As U.S. stocks climb to their most expensive levels in two decades, the executives in charge of the companies benefiting from the rally are showing signs of anxiety.

Corporate insiders, whose buying correctly signaled the bottom in March, are now mostly sellers. Almost 1,000 corporate executives and officers have unloaded shares of their own companies this month, outpacing insider buyers by a ratio of 5-to-1, data compiled by the Washington Service showed. Only twice in the past three decades has the sell-buy ratio been higher than now.

Data from showed a similar trend. Over the past four weeks, companies with insider selling have outnumbered those with buying by 186%, approaching the 200% level that has tended to mark short-term market tops in the past decade, according to Jonathan Moreland, the firm’s director of research.

The pickup comes after stocks rebounded from the bear-market selloff, lifting the S&P 500 more than 45% from its March low. Now, with tech stocks at all-time highs even as a pandemic and recession rage, some executives are lightening up.

While some analysts have warned against reading too much into insider sales because factors other than valuations can influence the action, a similar spike this year and in 2018 foreshadowed equity losses.

“Our indicator is now flashing a warning sign,” Moreland said. “I’m not prepared to say everybody should sell everything and short the market because of the recent insider data. The way I’m using it is, I’m more comfortable selling some of my winners. We still don’t trust the market’s recent recovery.”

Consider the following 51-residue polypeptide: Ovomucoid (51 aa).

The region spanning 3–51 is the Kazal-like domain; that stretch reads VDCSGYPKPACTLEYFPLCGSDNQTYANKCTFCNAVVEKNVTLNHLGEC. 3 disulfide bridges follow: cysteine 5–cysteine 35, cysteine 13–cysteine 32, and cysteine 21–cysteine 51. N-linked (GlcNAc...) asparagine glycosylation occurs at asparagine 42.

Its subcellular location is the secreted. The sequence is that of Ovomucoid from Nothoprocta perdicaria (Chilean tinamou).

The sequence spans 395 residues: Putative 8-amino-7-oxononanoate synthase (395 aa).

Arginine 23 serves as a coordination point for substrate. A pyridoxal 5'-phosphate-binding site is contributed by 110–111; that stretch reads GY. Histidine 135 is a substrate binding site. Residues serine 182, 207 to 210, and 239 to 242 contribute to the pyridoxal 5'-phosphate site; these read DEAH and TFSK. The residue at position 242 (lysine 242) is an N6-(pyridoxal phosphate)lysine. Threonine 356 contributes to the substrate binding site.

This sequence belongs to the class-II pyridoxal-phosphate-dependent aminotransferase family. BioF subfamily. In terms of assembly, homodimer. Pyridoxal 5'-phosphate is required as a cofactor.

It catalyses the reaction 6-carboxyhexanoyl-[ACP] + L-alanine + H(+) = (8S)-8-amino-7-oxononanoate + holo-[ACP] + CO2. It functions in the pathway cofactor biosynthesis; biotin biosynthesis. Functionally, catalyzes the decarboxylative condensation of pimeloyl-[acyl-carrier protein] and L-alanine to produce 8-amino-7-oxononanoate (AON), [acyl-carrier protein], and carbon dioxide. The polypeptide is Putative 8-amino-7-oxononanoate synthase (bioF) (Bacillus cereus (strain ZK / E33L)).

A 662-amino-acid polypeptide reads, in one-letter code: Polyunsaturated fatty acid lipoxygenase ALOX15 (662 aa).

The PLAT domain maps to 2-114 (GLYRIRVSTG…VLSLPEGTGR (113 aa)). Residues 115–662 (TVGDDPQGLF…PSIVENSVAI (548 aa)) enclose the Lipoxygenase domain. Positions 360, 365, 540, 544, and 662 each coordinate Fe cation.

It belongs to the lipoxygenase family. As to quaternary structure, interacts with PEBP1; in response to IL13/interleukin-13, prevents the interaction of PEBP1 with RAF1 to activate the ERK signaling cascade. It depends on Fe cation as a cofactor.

UnitedHealth Group Inc. Chairman Stephen J. Hemsley and Morgan Stanley Chief Executive Officer James Gorman are among insiders that have sold shares of their own companies this month.

Executives were one of the few groups daring enough to go bargain hunting during the market rout in March. Back then, they scooped up shares at the fastest pace in nine years as stocks plunged into the fastest bear market on record.

Now, fewer than 200 corporate insiders have bought shares in July, compared with a full-month average of 1,160 during the first half of this year, Washington Service data show.

In terms of total value, insiders sold $52.6 million of shares last week while their purchases reached $3.4 million, according to data compiled by Bloomberg.

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